Aired on NPR’s All Things Considered on May 20, 2019
The four friends who make up the band Charly Bliss have grown a lot since they first met at summer camp as teenagers. The band’s latest album, Young Enough, out now, was born out of growing pains.
Lead vocalist Eva Hendricks says the songs on this album were inspired by bad relationships — the kind that consume you and chip away at you until there’s none of you left. The songs explore the crippling need to be liked — even if it means losing yourself in the process.
The band’s pristine hooks and Hendricks’ sugary vocal delivery call to mind ’90s alt-rock predecessors. Hendricks says the Brooklyn band was also inspired by big pop records, resulting in lyrics seething with resentment and frustration commingling with rippling crystal synths until it all comes crashing to an end.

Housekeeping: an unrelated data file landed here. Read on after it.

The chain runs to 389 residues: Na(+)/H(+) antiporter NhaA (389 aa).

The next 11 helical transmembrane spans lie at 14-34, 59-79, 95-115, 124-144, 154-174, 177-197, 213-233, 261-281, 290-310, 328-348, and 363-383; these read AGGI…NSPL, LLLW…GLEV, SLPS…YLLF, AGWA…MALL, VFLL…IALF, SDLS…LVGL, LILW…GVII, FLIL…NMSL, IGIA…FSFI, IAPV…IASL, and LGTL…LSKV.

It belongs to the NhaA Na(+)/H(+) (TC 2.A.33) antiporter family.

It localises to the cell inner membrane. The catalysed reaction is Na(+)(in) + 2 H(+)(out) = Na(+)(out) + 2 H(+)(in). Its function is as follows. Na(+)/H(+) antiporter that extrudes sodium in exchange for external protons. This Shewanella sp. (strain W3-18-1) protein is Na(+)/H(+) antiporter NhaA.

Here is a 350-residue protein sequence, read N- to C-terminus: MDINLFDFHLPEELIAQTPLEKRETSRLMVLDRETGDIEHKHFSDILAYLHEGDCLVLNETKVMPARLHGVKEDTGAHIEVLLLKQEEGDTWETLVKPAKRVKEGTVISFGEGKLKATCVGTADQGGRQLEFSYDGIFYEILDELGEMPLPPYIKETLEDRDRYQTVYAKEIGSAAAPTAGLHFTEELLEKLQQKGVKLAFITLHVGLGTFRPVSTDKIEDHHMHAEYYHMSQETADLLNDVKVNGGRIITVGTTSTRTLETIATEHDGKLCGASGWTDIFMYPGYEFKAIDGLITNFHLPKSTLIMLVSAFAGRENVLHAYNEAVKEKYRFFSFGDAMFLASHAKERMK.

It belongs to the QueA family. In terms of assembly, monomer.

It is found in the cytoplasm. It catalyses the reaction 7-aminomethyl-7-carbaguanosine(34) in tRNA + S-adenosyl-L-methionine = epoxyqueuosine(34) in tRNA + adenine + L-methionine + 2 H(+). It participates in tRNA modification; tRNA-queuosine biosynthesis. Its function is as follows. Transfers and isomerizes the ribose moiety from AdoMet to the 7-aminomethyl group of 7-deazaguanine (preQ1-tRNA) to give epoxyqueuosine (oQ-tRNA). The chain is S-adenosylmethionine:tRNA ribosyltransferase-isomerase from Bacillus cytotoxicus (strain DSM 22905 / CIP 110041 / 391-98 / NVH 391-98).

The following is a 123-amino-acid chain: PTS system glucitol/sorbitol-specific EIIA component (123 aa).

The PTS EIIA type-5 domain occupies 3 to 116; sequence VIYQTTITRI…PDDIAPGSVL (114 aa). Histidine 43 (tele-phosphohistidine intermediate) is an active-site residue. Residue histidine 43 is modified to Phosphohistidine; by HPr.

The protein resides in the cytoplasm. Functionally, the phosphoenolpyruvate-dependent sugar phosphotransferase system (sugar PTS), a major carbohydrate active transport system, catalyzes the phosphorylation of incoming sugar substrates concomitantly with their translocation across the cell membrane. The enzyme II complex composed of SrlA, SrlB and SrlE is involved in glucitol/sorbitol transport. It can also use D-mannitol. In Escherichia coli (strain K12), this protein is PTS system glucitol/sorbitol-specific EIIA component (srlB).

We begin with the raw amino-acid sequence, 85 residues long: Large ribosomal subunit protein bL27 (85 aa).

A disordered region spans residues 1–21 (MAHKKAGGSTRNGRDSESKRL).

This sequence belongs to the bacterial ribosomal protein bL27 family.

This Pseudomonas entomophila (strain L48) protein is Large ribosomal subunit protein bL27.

But these songs don’t just stew in sorrow. The sound stands in stark contrast to the pain in the words. The glittering title track is the album’s whole foundation. It’s an aching, joyful moment that belies the song’s warning: Love doesn’t have to hurt for it to be meaningful. It’s a slow burner that grows and grows until it collapses into a crumbling supernova of a song.
“Feast for eyes, how I changed your mind / but who am I if I don’t have you now? / Nobody knows you / The fate of a crush / How I had to consume and destroy us,” Hendricks sings.
It’s one of many lessons on “Young Enough.” But it never feels like Hendricks is lecturing us. These are her own hard-earned lessons, the most important of which is probably also the hardest to come by: That any relationship that asks you to hand over your autonomy or your happiness isn’t worth your time. It’s a liberating realization.
We rarely stroll into adulthood. Charly Bliss sees that journey more like a mad dash, marked by moments of heartache. Young Enough lays bare those growing pains, then leaves them all in the dust with a strong dose of sonic bliss.